So, the PI compromises. They want to do the research, but due to budget constraints and funder requirements they can only employ a research assistant part-time. They submit the grant with a part-time post because may believe an ECR will also compromise for ‘experience’, that there’s other valuable things they’ll get as a result, or because they hope to ‘top up’ the post with other funding.

Who bears responsibility? The PI seems to be making the active decisions here. Nevertheless, they are compromising because they face constraints. The funder will not pay enough, or for long enough, perhaps. The institution has increased its ‘overheads’ which increases the cost of employing someone. For a specific grant application, the PI has to decide how to negotiate their constraints to arrive at a ‘fundable’ project that (in the terms of this discussion) is also ‘fair’.

For research conducted in a particular university, the institution has to decide what research is ‘worth’ – do they want to invest in researchers, to develop the careers of all of those involved in any given project? Do they want to make the opportunity to do research open and equal? Do they want to support the administration and management of research-related people and resources? And as a result they will compromise. Sadly, the compromises that have been taken have become increasingly torturous. A PI is responsible for more and more complex administrative work, which may once have been done for them.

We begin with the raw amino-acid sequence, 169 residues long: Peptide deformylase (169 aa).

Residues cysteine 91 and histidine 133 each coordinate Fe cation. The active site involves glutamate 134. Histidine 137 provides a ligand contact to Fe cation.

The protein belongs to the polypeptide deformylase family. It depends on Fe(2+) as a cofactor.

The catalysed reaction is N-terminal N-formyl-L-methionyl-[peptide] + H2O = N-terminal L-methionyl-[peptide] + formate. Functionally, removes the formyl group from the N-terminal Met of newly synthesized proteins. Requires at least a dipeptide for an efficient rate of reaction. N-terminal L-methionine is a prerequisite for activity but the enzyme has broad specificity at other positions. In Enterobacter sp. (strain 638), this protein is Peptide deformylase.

For a research funder, like the UK research councils, the political weather dictates the money available and the priorities. That politics can be unsavoury. Do they fund everything equally? Or focus resources on perceived priorities? Do they fund comprehensively or exclude some costs?

In the UK, the pot of money for research has diminished significantly in recent years. That pot is also largely prioritised. If an academic does research in a priority area they are, perhaps, lucky. Those that don’t work in such areas get weaker and weaker gruel. 

In the social sciences in the UK there is a growing pool of applicants, more grant applications being submitted and the success rate has plateaued somewhere around 13% for the ESRC. So, all things being equal (which they’re decidedly not), you need to submit over seven applications to see one succeed. 

I have seen estimates that a grant often takes up a month’s worth of work time to prepare (if the PI spent 100% of their time on the application for a month), so seven applications would be a huge investment of time and the resources and salary to which that equates.